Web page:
He could also not lose the case but also not be given permission to stay and he subsequently leaves the country. He could lose the case and be deported from Australia immediately.

Got all that? Right, on we go.

(Copyright 2022 The Associated Press. All rights reserved)

Ben Burrows9 January 2022 22:58


Australian Open chief blames ‘challenging environment’

Australian Open chief Craig Tiley on Sunday blamed conflicting and quickly changing directives in a “challenging environment” for the confusion that resulted in Novak Djokovic being refused entry to Australia on a medical exemption.

Tiley refused to apportion blame for the saga over Djokovic’s exemption from the mandate that people entering the country be vaccinated against coronavirus.

He said Tennis Australia had engaged in discussions with federal and Victoria state officials for several months in order to ensure the safe passage of players into the country.

“We are not going to lay the blame at anyone,” Tiley said. “All I can say is that, primarily because there is (so) much contradictory information the whole time, every single week we were talking to home affairs, we were talking to all parts of government to ensure that one, we were doing the right thing, and the right process with these exemptions.

“The conflicting information, and the contradictory information we received, was because of the changing environment. We are in a challenging environment.”

Ben Burrows9 January 2022 22:45


Djokovic one of two players detained

Djokovic was one of two players put into detention in the hotel that also houses refugees and asylum seekers. A third person, reported to be an official, left the country voluntarily after border force investigations. 

The other player was 38-year-old doubles specialist Renata Voracova, who had already been in Australia for a week before an investigation by the border officials. The Czech foreign ministry said Voracova voluntarily left Australia after deciding not to appeal the decision.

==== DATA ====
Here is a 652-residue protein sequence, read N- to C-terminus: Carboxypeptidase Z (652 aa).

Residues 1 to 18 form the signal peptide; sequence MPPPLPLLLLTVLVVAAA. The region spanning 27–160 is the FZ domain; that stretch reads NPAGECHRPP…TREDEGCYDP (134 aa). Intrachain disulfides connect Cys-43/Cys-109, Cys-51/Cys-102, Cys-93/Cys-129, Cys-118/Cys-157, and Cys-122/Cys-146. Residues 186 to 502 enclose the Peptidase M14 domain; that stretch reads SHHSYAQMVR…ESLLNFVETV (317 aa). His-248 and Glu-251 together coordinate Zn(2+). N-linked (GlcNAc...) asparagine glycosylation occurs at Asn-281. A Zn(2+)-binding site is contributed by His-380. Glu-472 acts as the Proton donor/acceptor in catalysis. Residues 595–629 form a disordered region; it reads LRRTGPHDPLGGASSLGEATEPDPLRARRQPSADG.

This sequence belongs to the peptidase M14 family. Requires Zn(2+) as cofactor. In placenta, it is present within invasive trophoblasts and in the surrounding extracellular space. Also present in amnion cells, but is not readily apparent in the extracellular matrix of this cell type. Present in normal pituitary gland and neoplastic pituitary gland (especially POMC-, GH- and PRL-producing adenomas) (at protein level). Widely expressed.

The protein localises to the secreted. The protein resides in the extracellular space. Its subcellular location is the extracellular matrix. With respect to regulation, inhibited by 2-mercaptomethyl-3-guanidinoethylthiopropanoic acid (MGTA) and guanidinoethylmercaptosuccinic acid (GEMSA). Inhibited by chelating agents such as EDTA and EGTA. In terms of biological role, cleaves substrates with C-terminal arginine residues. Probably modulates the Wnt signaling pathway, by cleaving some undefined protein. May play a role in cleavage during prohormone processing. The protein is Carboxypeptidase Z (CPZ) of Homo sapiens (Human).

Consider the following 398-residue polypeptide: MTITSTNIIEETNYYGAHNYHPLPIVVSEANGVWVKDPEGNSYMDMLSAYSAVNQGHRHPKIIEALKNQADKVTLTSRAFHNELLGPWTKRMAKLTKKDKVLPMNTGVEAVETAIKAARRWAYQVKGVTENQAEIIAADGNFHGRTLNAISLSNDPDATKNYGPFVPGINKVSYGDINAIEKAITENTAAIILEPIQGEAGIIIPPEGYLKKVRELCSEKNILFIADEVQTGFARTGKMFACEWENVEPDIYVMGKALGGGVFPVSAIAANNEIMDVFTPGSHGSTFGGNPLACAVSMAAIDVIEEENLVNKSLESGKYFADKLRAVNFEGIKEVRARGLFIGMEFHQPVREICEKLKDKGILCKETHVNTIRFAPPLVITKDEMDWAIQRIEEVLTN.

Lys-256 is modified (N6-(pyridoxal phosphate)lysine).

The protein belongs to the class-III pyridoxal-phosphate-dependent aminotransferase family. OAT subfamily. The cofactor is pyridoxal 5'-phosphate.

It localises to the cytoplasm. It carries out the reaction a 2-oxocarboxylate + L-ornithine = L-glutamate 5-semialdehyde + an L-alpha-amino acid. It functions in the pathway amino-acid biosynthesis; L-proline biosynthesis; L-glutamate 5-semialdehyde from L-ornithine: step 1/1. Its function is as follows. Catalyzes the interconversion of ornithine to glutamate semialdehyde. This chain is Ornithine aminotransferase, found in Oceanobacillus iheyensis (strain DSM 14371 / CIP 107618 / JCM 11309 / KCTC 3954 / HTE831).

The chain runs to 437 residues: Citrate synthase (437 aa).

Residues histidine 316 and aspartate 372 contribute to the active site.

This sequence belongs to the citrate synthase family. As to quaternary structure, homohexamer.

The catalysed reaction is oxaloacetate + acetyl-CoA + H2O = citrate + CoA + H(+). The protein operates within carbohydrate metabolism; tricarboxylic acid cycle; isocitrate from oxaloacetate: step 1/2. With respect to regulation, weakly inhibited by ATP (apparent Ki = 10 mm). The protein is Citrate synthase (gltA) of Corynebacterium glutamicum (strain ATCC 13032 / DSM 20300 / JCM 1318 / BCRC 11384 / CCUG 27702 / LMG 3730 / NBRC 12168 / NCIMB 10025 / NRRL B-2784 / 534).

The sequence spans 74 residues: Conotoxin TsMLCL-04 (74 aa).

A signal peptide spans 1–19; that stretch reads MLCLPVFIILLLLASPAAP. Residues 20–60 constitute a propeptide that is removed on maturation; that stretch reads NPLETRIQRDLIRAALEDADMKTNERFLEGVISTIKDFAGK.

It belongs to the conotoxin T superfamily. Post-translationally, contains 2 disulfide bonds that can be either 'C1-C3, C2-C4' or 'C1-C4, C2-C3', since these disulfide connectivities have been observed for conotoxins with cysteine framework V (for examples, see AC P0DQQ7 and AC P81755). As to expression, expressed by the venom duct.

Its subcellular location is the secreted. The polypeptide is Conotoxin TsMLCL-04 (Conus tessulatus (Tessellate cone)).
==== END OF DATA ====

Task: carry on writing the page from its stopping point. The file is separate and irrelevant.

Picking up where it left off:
The court hearing on Monday will determine whether Djokovic is not far behind her. 

(Getty Images for LTA)

Ben Burrows9 January 2022 22:33


Djokovic visa row becomes political issue in Australia and afar

Australian prime minister Scott Morrison, who said “rules are rules” and that incoming passengers were responsible for meeting border regulations, has been accused of taking advantage of Djokovic’s case to improve his battered standings in popularity polls ahead of a looming election.

Djokovic’s plight has prompted claims from Serbia that Djokovic is being treated like a prisoner.

The player himself appears to have become a standard-bearer for anti-vaccine groups, including some people who’ve gathered outside for support outside his immigration hotel.

Australian Open organisers have been been taking some heat over the Djokovic situation, and with apparent good reason.

Tennis Australia, which runs the tournament and organizes the logistics for more than 2,000 incoming players, staff and officials, reportedly gave incorrect interpretations to players about the acceptable grounds for an exemption.

That included the interpretation that having had a coronavirus infection within the previous six months would qualify. Organizers have blamed the federal government for its mixed messages on the policy.

Ben Burrows9 January 2022 22:15


Details of court documents emerge

Australian media have reported details of the court documents expected to entered into testimony on Monday.

It showed Djokovic received a letter from Tennis Australia’s chief medical officer on 30 December “recording that he had been provided with a ‘medical exemption from Covid vaccination’ on the grounds that he had recently recovered from Covid.”

It said Djokovic’s first positive test was 16 December and, on the date of issue, the exemption said the 34-year-old player “had not had a fever or respiratory symptoms in the past 72 hours.”

Djokovic attended a 17 December event in Belgrade honoring young tennis players. The event was covered by local media, and parents posted photos on social media showing Djokovic and the children not wearing masks. It’s not clear if Djokovic knew the results of his test at the time.

On 14 December, Djokovic had attended a Euroleague basketball game between Red Star and Barcelona in a packed sports hall in Belgrade.

He was photographed hugging several players of both teams, including some who soon later tested positive.

Ben Burrows9 January 2022 21:55


Djokovic’s family hold rally of support

In Serbia on Saturday, Djokovic’s family held a rally in support of him in Belgrade for the third successive day, and prime minister Ana Brnabic assured him of her government’s support over his visa battle to ensure he can enter Australia and defend his Australian Open title.

The tournament begins 17 January – just a week from his court date.

“We’ve managed to make sure gluten-free food is delivered to him, as well as exercising tools, a laptop and a SIM card so that he is able to be in contact with his family,” Brnabic said.

It comes as Australian media reported that immigration officials denied a request to have Djokovic’s personal chef cook meals for him in the immigration hotel.


Ben Burrows9 January 2022 21:37